Abstract

Abstract 1894

Graft-versus-host disease (GVHD) remains a frequent complication of hematopoietic cell transplantation with skin being a principal target organ. Murine models have provided some insight into the mechanisms of this complex disease process. However, mouse skin differs from human skin, and results of studies in rodents may not translate well to the clinic. Miniature swine is a well-recognized animal model for preclinical studies of skin including dermal toxicology, transdermal drug delivery and wound healing. Unlike skin of rodents, dogs or non-human primates, porcine skin is similar to human skin in terms of structure of epidermal rete ridges (Figure 1A), hair follicle structure and density, and presence of sweat glands and subcutaneous fat.

We have developed a miniature swine model of haploidentical hematopoietic cell transplantation that results in stable stem cell engraftment, hematopoietic chimerism and donor skin flap tolerance without GVHD. Swine leukocyte antigen (SLA)ad animals receive 100cGy total body irradiation and T cell depletion using porcine CD3 immunotoxin prior to cytokine mobilized peripheral blood hematopoietic cell transplantation from a haploidentical SLAac donor. Daily cyclosporine is administered at doses adjusted to maintain serum levels between 400–800 ng/ml starting one day prior to transplantation and continued for 30 days with taper until day 45.

Mixed hematopoietic cell chimerism persists in these animals and donor vascularized skin flaps are accepted without the need for maintenance immunosuppression regardless of whether they are placed at the time of hematopoietic cell transplantation or greater than 100 days later. Despite the initial resistance to GVHD in this model, acute cutaneous GVHD could be induced through infusion of a high dose of donor leukocytes (DLI) including 15 million donor T cells/kg recipient body weight administered 463 days post hematopoietic cell transplantation and 314 days post vascularized donor skin flap transplantation. Conversion to full donor hematopoiesis was observed between 3–4 weeks post DLI. At this time a mild skin rash was evident in both donor and host skin which appeared to progress specifically within host skin. The presence of both donor and host skin on a tolerant animal whose peripheral blood consists of a mixture of both donor and host derived hematopoietic cells provides a novel model to evaluate specific targets of acute GVHD.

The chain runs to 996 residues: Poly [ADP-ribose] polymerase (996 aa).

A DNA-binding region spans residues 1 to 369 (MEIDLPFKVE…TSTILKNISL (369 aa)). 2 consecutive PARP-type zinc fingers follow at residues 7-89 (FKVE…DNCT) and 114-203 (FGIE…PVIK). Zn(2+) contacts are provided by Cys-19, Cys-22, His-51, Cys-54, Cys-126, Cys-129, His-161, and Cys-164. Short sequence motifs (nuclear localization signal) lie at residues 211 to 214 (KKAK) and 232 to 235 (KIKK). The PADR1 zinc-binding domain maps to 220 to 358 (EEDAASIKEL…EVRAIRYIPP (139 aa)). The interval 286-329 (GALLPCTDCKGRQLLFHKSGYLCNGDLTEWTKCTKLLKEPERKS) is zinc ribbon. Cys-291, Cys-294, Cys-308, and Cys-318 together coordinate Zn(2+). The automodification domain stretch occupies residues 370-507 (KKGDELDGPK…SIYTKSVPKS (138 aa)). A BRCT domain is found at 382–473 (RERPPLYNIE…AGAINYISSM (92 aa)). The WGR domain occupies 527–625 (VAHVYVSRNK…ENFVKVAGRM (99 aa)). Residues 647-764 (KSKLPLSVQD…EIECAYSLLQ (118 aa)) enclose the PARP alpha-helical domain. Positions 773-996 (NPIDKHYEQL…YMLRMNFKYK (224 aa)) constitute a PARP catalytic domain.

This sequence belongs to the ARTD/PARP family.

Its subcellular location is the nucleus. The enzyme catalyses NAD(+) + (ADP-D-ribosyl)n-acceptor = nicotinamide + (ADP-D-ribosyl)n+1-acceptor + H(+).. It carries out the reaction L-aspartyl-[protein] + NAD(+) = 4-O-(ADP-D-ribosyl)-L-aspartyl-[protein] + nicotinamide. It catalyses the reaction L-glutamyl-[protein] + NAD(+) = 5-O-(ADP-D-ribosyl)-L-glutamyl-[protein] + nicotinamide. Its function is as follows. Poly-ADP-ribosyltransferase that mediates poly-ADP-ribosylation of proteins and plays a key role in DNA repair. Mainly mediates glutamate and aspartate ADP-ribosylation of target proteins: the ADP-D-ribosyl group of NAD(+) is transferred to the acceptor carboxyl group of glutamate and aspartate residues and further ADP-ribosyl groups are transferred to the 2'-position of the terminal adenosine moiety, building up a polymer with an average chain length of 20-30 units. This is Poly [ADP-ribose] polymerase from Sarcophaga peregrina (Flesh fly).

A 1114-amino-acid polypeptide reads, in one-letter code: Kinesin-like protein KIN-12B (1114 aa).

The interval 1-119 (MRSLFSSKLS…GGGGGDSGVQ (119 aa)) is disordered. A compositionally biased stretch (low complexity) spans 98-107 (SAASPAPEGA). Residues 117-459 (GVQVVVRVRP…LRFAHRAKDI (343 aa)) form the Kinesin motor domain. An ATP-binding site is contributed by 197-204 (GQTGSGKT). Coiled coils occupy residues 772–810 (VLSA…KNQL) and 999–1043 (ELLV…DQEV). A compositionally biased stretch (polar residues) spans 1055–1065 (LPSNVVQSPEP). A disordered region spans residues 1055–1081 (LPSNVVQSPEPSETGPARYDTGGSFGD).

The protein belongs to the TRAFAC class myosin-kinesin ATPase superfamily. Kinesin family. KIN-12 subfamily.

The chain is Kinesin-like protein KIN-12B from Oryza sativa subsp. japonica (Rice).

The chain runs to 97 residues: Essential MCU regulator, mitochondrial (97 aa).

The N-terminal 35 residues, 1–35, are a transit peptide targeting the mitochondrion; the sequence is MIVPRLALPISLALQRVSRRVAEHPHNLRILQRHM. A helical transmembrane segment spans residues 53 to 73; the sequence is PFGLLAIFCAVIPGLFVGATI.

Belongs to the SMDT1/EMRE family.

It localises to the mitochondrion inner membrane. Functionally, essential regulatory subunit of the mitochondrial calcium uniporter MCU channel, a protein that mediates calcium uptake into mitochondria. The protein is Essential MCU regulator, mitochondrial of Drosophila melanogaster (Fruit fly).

In this study we assess histologically the manifestations of acute GVHD in both donor and host skin and compare it to typical histological manifestations of acute GVHD observed in patients. Specifically, recipient skin developed superficial lymphoid infiltrates that progressed to confluence along the dermal-epidermal junction by day 21. These infiltrates were associated with intraepidermal migration, prominent basal cell layer keratinocyte apoptosis, and satellitosis virtually indistinguishable from grade 3–4 human cutaneous acute GVHD (Figure 1B). Superficial portions of hair follicles were involved, as also seen in human disease. Of interest, mild disease was detected in the donor skin grafts by day 62 post-DLI, where selective lymphoid infiltration in the tips of the epidermal rete ridges and in association with target cell apoptosis/satellitosis was documented, a finding remarkably similar to early targeting events in humans.

These findings emphasize the value of the porcine model for translational studies of cutaneous GVHD. Preliminary data suggest differences in cellular targeting between recipient and donor skin whereby the latter may be triggered by the presence of chimeric recipient-derived hematopoietic elements that have populated donor grafts. Further studies are now possible to explore the effector-target cell interactions in this clinically-relevant model of human cutaneous GVHD.

Figure 1:

Comparison of normal porcine skin (A) resembling epidermal and dermal layers of human integument, and (B) recipient skin 34 days post DLI, showing brisk superficial lymphoid infiltrate associated with basal layer epidermal apoptosis.

Figure 1:

Comparison of normal porcine skin (A) resembling epidermal and dermal layers of human integument, and (B) recipient skin 34 days post DLI, showing brisk superficial lymphoid infiltrate associated with basal layer epidermal apoptosis.

Disclosures:

No relevant conflicts of interest to declare.

Author notes

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Asterisk with author names denotes non-ASH members.